The Westminster Succession

Who will replace Cardinal Cormac Murphy-O’Connor when he retires later this year? Here’s an evaluation of possible candidates.


What exactly has gone wrong with the English Catholic Church? Another way of asking the same question would be this: For what kind of priest are Pope Benedict’s advisers looking to replace Cardinal Cormac Murphy-O’Connor when he retires as archbishop of Westminster later this year?

I use the word “priest” advisedly: for if one thing is certain, it is that the attention of the Congregation of Bishops in Rome will be ranging far beyond the confines of the present English hierarchy. The reason for this is simple: ever since the appointment of the Benedictine Basil Hume to Westminster more than 30 years ago, the English bishops—more and more appointed on the advice of papal nuncios responsive to Hume’s wishes have been doing everything they can to turn the Catholic Church in England into a semi-autonomous organization, resistant to the currents flowing through the worldwide Church, and particularly to the great counter-revolution of the “hermeneutic of continuity” begun by Pope John Paul II and now continued by Pope Benedict XVI.

There are a handful of striking exceptions, but it has to be said that the English bishops are now, on the whole, remarkable for their personal mediocrity, for their spiritual shallowness, for their entirely secularized intellectual assumptions, and for their suspicion of—even their intense hostility to—the authority of the magisterium.

A striking example of this phenomenon was the reaction, or rather, the conspicuous lack of reaction, of the English hierarchy to the Pope’s inspirational “exhortation” on the Eucharist, Sacramentum Caritatis—a non-response that prompted England’s leading Catholic newspaper, the Catholic Herald, to publish a scathing editorial pointedly headlined “A Bewildering Silence.”

Imagine, the Herald suggested, “that Benedict XVI is a conductor and the Church an orchestra. Last Tuesday, the Pope took to the podium to lead us in a hymn of praise to the Eucharist through his Apostolic Exhortation, Sacramentum Caritatis. When he raised the baton, the Herald began to play at full volume, devoting pages to the new document and hailing it as a masterpiece. But we were bewildered when we looked up and saw that great sections of the orchestra were sitting in silence. There has been a lot of speculation about why the bishops of England and Wales did not join their counterparts in Ireland and America in immediately welcoming the document. Some have suggested that it was to ensure that Benedict XVI’s firm liturgical injunctions would never be implemented in this country.”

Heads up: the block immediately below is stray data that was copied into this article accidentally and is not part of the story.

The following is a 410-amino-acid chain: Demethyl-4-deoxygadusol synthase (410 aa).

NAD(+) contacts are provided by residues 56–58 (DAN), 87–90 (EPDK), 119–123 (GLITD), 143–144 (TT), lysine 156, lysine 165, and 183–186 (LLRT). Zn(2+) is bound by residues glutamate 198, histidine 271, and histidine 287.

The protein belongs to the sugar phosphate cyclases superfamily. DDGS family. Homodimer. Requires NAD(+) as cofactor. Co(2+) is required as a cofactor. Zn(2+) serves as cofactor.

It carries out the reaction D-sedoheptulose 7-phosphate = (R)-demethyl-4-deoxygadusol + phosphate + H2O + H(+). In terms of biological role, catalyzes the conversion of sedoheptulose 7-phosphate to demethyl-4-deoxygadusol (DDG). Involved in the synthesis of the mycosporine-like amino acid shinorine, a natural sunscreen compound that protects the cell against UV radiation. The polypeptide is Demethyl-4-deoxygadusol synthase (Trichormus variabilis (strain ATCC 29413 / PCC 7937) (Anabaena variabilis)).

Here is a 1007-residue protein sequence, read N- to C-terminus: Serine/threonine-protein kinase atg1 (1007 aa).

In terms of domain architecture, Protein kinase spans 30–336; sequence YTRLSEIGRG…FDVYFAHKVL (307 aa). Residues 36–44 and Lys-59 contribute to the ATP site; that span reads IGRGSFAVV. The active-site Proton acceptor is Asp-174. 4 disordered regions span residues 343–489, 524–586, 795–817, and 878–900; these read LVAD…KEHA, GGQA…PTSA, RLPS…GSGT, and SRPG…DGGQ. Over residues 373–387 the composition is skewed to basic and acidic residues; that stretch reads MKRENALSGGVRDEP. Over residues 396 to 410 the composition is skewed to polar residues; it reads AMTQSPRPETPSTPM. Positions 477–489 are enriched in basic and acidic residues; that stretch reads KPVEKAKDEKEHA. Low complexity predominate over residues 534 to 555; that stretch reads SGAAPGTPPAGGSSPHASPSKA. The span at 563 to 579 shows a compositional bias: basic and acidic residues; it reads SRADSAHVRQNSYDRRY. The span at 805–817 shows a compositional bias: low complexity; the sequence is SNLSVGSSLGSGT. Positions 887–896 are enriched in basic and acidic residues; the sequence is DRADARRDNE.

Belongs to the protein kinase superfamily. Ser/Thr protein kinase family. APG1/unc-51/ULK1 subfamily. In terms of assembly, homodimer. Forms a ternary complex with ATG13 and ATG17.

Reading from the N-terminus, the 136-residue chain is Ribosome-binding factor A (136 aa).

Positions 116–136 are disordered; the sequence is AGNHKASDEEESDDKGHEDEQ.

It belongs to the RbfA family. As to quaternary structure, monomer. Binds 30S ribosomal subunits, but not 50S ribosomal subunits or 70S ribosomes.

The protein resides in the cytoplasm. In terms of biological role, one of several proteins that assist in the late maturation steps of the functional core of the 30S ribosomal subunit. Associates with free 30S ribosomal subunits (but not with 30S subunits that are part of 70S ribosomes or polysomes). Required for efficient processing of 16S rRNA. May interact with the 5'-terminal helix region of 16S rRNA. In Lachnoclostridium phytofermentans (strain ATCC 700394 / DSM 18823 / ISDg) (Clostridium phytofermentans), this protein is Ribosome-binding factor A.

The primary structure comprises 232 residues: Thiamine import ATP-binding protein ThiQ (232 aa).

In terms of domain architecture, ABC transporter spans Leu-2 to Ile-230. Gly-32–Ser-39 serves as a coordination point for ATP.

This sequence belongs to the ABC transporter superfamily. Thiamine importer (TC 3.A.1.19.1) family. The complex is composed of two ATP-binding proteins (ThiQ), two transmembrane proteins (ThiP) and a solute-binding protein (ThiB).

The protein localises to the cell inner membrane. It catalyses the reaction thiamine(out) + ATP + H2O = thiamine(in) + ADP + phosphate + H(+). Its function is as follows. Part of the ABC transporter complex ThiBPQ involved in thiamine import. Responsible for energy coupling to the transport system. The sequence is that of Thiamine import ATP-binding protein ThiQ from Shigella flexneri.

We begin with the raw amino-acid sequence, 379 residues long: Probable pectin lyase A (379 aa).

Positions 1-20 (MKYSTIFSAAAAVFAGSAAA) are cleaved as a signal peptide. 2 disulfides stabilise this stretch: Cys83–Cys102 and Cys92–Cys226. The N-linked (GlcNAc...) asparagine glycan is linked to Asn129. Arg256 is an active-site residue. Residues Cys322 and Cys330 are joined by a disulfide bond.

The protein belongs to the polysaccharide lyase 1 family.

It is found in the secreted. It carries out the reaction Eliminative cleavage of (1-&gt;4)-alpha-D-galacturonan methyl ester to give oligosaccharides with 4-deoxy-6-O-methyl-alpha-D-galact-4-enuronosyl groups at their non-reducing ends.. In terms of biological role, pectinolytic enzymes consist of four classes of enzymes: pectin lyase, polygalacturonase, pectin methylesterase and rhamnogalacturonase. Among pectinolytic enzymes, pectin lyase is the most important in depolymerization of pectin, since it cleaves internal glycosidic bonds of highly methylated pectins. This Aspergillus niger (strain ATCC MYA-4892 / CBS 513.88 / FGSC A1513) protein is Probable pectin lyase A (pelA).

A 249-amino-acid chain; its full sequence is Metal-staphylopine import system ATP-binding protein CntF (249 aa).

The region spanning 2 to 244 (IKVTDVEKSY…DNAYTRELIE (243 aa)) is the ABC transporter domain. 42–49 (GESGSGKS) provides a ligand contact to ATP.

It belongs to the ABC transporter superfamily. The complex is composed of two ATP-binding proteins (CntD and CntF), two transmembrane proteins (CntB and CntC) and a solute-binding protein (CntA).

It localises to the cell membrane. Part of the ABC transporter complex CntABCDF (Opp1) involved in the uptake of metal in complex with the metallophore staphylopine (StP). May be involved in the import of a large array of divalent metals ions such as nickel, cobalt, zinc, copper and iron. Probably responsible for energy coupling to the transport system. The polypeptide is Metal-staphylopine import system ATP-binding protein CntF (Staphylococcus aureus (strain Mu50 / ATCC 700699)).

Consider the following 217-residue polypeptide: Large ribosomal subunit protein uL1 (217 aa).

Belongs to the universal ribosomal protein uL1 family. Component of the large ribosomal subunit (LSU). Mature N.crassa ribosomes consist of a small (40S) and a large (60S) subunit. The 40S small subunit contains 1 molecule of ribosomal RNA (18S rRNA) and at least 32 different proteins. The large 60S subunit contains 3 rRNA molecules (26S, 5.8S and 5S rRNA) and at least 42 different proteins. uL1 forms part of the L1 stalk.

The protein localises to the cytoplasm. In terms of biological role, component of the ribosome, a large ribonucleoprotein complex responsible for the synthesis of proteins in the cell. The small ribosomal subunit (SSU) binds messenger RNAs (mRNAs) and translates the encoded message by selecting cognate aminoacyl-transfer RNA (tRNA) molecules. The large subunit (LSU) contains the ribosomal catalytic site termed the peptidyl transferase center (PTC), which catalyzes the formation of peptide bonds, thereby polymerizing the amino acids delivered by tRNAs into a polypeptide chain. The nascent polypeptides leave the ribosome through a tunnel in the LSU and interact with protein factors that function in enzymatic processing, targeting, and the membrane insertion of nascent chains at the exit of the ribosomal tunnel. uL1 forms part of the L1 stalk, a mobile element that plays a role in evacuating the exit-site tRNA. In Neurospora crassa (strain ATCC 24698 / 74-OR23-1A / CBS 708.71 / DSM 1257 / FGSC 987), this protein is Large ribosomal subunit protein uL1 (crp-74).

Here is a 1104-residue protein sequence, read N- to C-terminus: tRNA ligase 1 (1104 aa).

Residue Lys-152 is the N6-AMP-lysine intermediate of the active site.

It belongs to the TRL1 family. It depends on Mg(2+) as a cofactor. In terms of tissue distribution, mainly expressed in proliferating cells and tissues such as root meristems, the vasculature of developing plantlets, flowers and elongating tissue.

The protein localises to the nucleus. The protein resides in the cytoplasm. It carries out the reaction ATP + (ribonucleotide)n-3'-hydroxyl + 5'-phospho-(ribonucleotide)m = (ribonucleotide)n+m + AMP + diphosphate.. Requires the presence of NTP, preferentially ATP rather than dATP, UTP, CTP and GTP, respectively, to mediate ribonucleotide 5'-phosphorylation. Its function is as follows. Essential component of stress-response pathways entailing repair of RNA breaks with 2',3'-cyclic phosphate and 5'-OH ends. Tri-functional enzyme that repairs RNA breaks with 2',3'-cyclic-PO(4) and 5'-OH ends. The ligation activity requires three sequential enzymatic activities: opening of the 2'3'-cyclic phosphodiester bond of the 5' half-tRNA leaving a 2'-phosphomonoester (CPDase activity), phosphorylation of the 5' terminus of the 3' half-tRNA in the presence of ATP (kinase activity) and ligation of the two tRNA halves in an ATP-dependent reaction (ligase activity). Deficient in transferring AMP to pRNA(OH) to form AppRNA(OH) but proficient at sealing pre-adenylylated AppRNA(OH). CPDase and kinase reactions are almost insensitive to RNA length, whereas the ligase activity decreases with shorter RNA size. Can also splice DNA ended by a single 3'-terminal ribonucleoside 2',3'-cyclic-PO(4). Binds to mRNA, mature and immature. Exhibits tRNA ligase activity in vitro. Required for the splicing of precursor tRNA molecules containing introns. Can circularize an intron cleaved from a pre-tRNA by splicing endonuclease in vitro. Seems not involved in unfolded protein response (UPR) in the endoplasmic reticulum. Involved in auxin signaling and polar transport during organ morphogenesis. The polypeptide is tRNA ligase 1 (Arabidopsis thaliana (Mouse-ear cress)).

In fact, the document was about more than “liturgical injunctions”; it was about the entire significance of the Eucharist in the life of the faithful. It was also a clear and deliberate signpost of where the Pope now intends the Church to go. As the Catholic novelist Piers Paul Read put it in a 2007 article in The Spectator, Sacramentum Caritatis clearly “rejects most of the items on the liberals’ wish-list. Conjugal acts must be open to the transmission of human life; marriage and the family must be defended ‘from every possible misrepresentation of their true nature’ (i.e. civil partnerships) . . . The document also calls for the Mass to be celebrated in Latin at all international celebrations, discourages banal ditties and recommends Gregorian chant. No wonder the English bishops were silent about it.”


The bishops’ hermetically sealed resistance to influences that elsewhere are leading to new life and vitality in the Church—one striking example being their unremitting hostility to the new movements so beloved by the late Pope—poses a particular challenge to those advising Pope Benedict on the Westminster succession. They know that they have to break into this selfperpetuating ruling clique so that they can one day finally end its deadening effect on the spiritual life of the English Church.

Quite simply, the present hierarchy has presided over a growing spiritual crisis in the English Church. This is very marked, a fact which Basil Hume himself came with some dismay to recognize in his final years (belatedly encouraging traditional Eucharistic piety and bemoaning a widespread loss of reverence for the Mass).

Consider, for instance, the reaction of many bishops to the very large number of Polish workers who have flooded into Britain since Poland entered the European Union. The Poles really believe their religion. Surely, then, it can only be good news for the English Church that in some dioceses churches are being inundated by large numbers of Poles: might not some of this passionate belief rub off on English Catholics?

The trouble is that lack of conviction has its own almost irresistible power to discourage and dismay: the phenomenon has been likened to J.K. Rowling’s dementors, whose kisses suck out and annihilate the souls of their victims. Many English bishops want to integrate these embarrassingly spiritual Poles and have little respect for their religious culture.

The Poles, however, will resist. Even many of those born in England and their children still, wherever they can, go to Mass in Polish. Why should that be? Undoubtedly, because they have detected that there is something badly wrong with the dominant culture of the English Church, and that it is a matter of spiritual life or death for them to keep it, if they can, at arm’s length. What the Poles have always understood is that secular culture, any secular culture, is something from which their faith has set them apart: their Christian calling, in the words of the late Pope, is that they should be “signs of contradiction.”

This is not the perception of most of the English bishops. And that simple fact defines the challenge that Pope Benedict must now confront as he contemplates the critical choice (critical in the most literal sense of the word) of a spiritual leader for English Catholics. If this Pope knows—has always known—one thing in his bones, it is that a modernist Catholicism that has simply embraced the values of the current secular altruism is not merely ineffective; it has actually joined the enemy and will destroy real faith wherever it can be hunted out and subjected to the dementor’s kiss.

It will do this because it has entirely forgotten that though we must, in Cardinal Newman’s words, accept “the reality and importance of the secular,” nevertheless “this well-ordered… world, with all its blessings of sense and knowledge, may lead us to neglect those interests which will endure when itself has passed away…” Or, in the words of the epistle to the Hebrews (13:14), “here have we no abiding city, but we seek one that is to come.”